Information About Shrub Roses


Large, small, climbing or scrambling, all roses are technically shrubs. However, the term "shrub rose" has come to mean a rose that is used in the landscape in the same way as other shrubby plants, like yews, rhododendrons or hydrangeas. A shrub rose can be grown alone as a specimen plant, grouped for foundation plantings or installed in large numbers as hedges. Some authorities include height as a criterion for the shrub rose classification, asserting that true shrub roses should reach 4 feet or more in height at maturity. Some modern rose breeders, notably William Radler, breeder of the Knockout series of roses, have created shrub roses that are somewhat smaller (2 to 4 feet tall).


There are many species and varieties of shrub roses. Big, rangy bushes, like the hybrid musk "Penelope," which can grow up to 8 feet tall, fall into the category. The smaller "Fair Bianca," at only 3 to 5 feet tall, also ranks as a shrub rose and could be used as a low hedge. Flowers can be simple, like those of the five-petaled "Golden Wings," or sumptuous, like the shell pink "Souvenir de la Malmaison."

Old Shrub Roses

Old roses are usually defined as those introduced into commerce before 1867, when the first hybrid tea rose was introduced. Most old roses can be defined as shrub roses. Some well-known examples include the classic, white alba rose "Madame Hardy," which grows from 4 to 7 feet tall; the fragrant, pink "Old Blush," that grows 3 to 10 feet high; hybrid perpetual "Reine des Violettes," with many-petaled violet flowers; and "Felicia," a hybrid musk with pink flowers and a pronounced old-rose fragrance. The species rose, Rosa glauca, with its blue-tinged foliage and red stems, is also an excellent shrub rose.

Modern Shrub Roses

Over the last two decades interest in shrub roses has increased, with many breeders working on versatile shrubby varieties. Even before that, Dr. Griffith Buck, of Iowa State University, developed a series of hardy, disease-resistant varieties, the most famous of which is the pink-flowered "Carefree Beauty." Many of the roses developed by English breeder David Austin fit into the shrubby category. The best known Austin rose is the peachy-pink "Abraham Darby." Available in several colors, German-bred "Pavement" series roses have also gained popularity.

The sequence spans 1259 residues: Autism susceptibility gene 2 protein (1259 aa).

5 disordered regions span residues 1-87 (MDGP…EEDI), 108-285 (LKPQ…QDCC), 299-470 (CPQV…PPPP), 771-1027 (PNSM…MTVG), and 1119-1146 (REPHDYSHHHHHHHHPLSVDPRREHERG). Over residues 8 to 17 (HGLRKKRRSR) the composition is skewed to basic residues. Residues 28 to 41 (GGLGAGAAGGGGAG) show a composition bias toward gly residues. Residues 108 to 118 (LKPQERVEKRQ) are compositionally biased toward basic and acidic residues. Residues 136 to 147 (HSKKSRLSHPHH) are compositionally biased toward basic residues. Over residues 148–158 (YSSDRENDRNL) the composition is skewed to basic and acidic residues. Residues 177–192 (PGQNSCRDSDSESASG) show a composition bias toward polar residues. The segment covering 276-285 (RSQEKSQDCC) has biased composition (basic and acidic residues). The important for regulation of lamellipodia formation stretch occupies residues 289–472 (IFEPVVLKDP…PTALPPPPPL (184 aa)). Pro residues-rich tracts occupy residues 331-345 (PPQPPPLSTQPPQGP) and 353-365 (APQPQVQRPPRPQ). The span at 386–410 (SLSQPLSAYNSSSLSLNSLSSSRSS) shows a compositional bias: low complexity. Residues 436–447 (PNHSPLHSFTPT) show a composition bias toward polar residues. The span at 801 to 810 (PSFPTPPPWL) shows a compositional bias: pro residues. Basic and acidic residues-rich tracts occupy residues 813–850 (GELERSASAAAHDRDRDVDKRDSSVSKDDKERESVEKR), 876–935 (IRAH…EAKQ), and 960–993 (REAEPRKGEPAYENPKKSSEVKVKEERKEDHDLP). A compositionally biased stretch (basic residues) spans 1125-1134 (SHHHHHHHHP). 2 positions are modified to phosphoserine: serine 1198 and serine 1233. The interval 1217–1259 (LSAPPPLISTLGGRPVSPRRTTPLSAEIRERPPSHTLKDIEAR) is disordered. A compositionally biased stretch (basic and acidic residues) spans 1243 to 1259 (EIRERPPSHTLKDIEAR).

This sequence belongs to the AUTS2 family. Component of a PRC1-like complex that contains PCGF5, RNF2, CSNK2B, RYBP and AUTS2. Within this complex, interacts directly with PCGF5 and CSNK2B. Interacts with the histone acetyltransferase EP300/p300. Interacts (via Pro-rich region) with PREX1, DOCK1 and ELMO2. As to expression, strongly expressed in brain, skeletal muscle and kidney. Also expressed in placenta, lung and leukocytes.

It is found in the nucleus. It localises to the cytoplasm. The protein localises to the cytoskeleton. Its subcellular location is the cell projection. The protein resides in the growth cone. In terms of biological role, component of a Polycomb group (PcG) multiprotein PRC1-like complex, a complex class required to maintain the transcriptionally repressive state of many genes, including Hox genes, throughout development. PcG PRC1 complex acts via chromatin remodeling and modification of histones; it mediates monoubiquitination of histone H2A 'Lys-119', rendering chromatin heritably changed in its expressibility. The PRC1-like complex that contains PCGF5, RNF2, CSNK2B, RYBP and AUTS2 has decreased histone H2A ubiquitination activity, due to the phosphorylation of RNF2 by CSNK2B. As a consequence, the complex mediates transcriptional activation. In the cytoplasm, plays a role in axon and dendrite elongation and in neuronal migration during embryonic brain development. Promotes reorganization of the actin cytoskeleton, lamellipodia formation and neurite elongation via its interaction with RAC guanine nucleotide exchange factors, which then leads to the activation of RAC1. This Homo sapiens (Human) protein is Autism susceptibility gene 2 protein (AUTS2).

Shrub roses generally require less care and attention than upright bedding types like hybrid tea and floribunda roses. When used as hedges, they provide three seasons of interest, with flowers from mid-sping through frost on reblooming varieties, and colorful hips in the late fall and early winter. The presence of hips, which are attractive to birds, also make shrub roses desirable as habitat plants. Some types of shrub roses, like the salt spray-tolerant rugosas, are also useful for special situations like seaside plantings. Mass plantings can also be useful for erosion control.


Planted en masse or in smaller groups, shrub roses have the same problem as their upright, bedding rose cousins--the susceptibility to insect and disease predation that is characteristic of any monoculture. Good air circulation between plants will help with fungal diseases like powdery mildew and black spot.

Keywords: shrub roses, landscape roses, easy care roses

About this Author

Elisabeth Ginsburg, a writer with twenty years' experience, earned an M.A. from Northwestern University and has done advanced study in horticulture at the New York Botanical Garden. Her work has been published in the "New York Times," "Christian Science Monitor," "Horticulture Magazine" and other national and regional publications.